Zhuangfang NaNa Yi: Building Machine Learning Applications that Empower Policymakers with Insights to Support Vulnerable Communities

A conversation about the nuances of applying machine learning algorithms to Earth observation for global development organizations.

Radiant Earth Foundation
Oct 5 · 13 min read

It is our pleasure to Dr. Zhuangfang NaNa Yi, a machine learning engineer at Development Seed, supporting international development organizations like UNICEF, the World Bank, and USAID in making data-driven policy decisions. She has extensive experience in applying machine learning algorithms to geospatial and satellite data, from building applications that farmers can use to track crop types and changes to water bodies, mapping forest and measuring food security, and more.

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Born as Dai/Tai Lue — an ethnic minority in China and Southeast Asia, Dr. Yi’s hometown borders China, Laos, and Myanmar. Dr. Yi decided to pursue machine learning, driven by a desire to understand the changing social and environmental landscape in her native homeland. Dr. Yi holds a Ph.D. in Ecological Economics from the Chinese Academy of Sciences. To date, she has co-authored 24 publications, including peer-reviewed scientific papers and technical reports. Dr. Yi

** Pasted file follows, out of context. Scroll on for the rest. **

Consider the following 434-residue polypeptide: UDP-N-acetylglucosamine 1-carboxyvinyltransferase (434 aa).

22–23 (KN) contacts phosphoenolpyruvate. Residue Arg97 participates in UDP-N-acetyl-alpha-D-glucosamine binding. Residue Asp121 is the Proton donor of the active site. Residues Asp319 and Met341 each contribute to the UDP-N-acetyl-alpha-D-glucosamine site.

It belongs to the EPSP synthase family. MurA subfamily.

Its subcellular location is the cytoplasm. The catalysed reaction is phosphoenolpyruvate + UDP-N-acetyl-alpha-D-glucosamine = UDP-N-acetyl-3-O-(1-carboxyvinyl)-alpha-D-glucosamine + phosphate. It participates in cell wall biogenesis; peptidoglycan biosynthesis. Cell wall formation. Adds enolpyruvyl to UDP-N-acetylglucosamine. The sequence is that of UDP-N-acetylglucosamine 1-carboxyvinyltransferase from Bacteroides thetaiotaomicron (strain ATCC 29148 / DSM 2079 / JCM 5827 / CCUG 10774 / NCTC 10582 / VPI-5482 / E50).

Fresh out of her Ph.D. program, Dr. Yi worked for the World Agroforestry Centre (ICRAF), studying forest cover and hydrology balance, and detecting changes to livelihoods and ecosystems. Today, she leads a team that builds machine learning algorithms that help support vulnerable communities, aids international development efforts, and responds to natural disasters worldwide.